Monday, 16 May 2016

Manic Street Preachers at the Genting Arena, Birmingham (14/5/2016)

Me in my Manics fan "uniform." ;-)

If there's one thing that should be relatively common knowledge to anyone who reads this blog on a regular basis, it's my deep and unending love for the Manic Street Preachers.  From the age of 16, they've been a constant in my life and I can't imagine my world without them.

So, on Saturday (14th May), I got all dolled up in my glitter, eyeliner, feather boa, tiara, homemade top and fairy wings and headed from my uncle's flat in Birmingham to the Genting Arena, along with my lovely gig buddy Kirstie, to see the band for the millionth fourteenth time.

Normal clothing is not required on gig days...

The band are currently touring in celebration of their classic 1996 album, Everything Must Go, which is now a whopping twenty years old (and I feel ancient).  The plan was to play the entire album in full, from start to finish, before pausing for a brief break prior to treating the audience to a short second set, packed with hits and the odd rarity.  As plans go, it was a pretty brilliant one, to be honest.

Everything Must Go is as close to perfection as any album I've had the pleasure of listening to.  It soars majestically along, with sweeping orchestral melodies and touching moments of poignancy in amongst the almost stubborn positivity of the album as a whole.  To hear every track played, one after the other, was an absolute treat for the ears.  The band were on top form, sounding like the tight unit we know them to be, and they looked the part, too - Nicky Wire showed off not one, not two, but three different jackets over the course of the show.  

The strangeness of hearing Design For Life second in the set (rather than being saved for the show-stopping finale) was overcome by the crowd's enthusiastic singalong and the promise of yet more goodies to follow.  Everything Must Go has always been an album that flows beautifully well and this translated into a live performance that never felt like it had gone off the boil, or left you wishing they'd play something else.  Songs such as Enola Alone and Further Away rocked the arena and left you wondering how on Earth the band even managed to choose singles from an album packed with so many gems.  James Dean Bradfield's gorgeous acoustic rendition of Small Black Flowers That Grow In The Sky was enough to bring a tear to your eye.  And when the bombastic guitar solo at the end of No Surface All Feeling kicked in and streamers shot into the sky and fell above the heads of the band's faithful fans, it was a moment of sheer euphoria.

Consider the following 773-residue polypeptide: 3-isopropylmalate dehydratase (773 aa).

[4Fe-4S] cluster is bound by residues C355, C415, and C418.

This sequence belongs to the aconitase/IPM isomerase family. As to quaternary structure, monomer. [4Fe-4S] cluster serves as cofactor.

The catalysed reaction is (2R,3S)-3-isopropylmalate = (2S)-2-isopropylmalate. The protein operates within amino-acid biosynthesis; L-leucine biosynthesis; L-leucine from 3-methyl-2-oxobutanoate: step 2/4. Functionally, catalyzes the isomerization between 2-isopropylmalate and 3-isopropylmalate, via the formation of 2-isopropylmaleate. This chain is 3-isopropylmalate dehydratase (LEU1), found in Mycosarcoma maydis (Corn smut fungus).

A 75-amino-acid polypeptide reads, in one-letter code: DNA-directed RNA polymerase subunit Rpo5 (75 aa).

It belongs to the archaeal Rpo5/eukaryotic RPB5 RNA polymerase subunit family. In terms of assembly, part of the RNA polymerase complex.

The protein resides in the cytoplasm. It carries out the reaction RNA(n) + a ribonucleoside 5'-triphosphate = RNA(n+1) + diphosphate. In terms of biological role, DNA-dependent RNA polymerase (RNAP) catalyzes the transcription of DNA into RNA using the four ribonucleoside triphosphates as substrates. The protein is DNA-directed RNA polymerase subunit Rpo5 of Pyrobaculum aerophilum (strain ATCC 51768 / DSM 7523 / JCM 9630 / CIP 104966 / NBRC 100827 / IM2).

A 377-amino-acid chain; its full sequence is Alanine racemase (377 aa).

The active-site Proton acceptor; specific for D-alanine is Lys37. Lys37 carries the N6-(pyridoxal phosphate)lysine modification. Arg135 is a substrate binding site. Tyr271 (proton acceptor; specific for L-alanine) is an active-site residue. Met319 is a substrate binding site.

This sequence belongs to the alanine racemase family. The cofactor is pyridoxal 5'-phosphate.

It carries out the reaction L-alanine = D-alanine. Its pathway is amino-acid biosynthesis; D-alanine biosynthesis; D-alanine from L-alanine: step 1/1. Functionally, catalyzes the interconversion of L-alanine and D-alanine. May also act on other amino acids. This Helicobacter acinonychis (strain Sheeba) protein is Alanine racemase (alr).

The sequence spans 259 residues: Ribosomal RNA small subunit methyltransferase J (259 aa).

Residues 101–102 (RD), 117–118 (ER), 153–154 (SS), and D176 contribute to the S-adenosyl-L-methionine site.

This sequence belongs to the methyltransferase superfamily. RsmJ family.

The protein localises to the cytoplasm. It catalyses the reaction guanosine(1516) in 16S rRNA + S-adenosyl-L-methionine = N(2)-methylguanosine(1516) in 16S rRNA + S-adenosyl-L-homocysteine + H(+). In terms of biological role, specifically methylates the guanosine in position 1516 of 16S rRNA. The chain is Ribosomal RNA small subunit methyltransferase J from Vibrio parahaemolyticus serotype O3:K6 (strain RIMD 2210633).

Before the second set kicked in fully, James treated the audience to a short game of "Manic Street Preachers bingo," encouraging fans to shout out song suggestions for him to play on his acoustic guitar.  It's a testament to the level of devotion the fans have to this band, that many of the requests were for obscure b-sides and album tracks - this is a fandom that passionately devours anything the band produces.  In the end, James went for late 90s single, Tsunami.

There were a few unexpected little gems in the second "greatest hits" set; a cover of Fiction Factory's Feels Like Heaven and Natwest-Barclays-Midlands-Lloyds from the Manics' debut album, Generation Terrorists, were highlights.  In fact, the only thing I would suggest to further improve Manics' shows, would be to include more of these rarities.  After all, we're talking about a band who've recorded over ten albums, meaning they have literally hundreds of songs to choose from (especially when you include B-sides) when picking a set list.  As much as it's good that the band are aware that they have casual listeners in the audience who will be expecting the well-known singles, rather than obscure tracks they've never heard, it does sometimes feel like the Manics veer too closely on the side of caution.  Purely from a personal point of view, I wouldn't mind songs such as It's Not War (Just The End of Love) and Your Love Alone Is Not Enough being dropped to make way for some lesser played album tracks from the band's back catalogue.  There's still Design For Life, You Stole The Sun From My Heart and other such crowd-pleasing staples to placate the casual listeners with, after all.  Whilst songs like It's Not War... might have been commercial successes, the fans have heard them plenty of times, now.  I think it's time to mix the set list up a bit and throw in a few more surprises.

But that is a trivial moan about a gig that was full of energy, excitement and musical punch.  The Manics are still relevant, still brash and ever-so-slightly OTT, still musically fantastic and, as far as I'm concerned, still the best band on the bloody planet.  They get five out of five stars from me and they always will.  Shh, I'm allowed to be biased, it's my blog.  ;-)

If you get a chance to see them, go.

And if you've not had the chance to see the band live, don't fret; I made you a little vlog, so you can experience them for yourself:

Click, click, click, click, click.  Click yourself over (to YouTube).

I'll end this blog with a few more pictures from the gig.  Enjoy!


  1. Great post! It was a fantastic gig, just wish I had gone to the Royal Albert Hall. I'm also the crazy person who said I'd got Bertie the Bullfrog for my son. Going to definitely buy more of your books.

    1. aw, thank you so much - honestly, you made my day! I was so happy to meet you (sorry if I was also in a weird, Manics-related state of hype :P). Please do check out Seven Days With The Cherry Tree Gang; I think your son would like it. :) x


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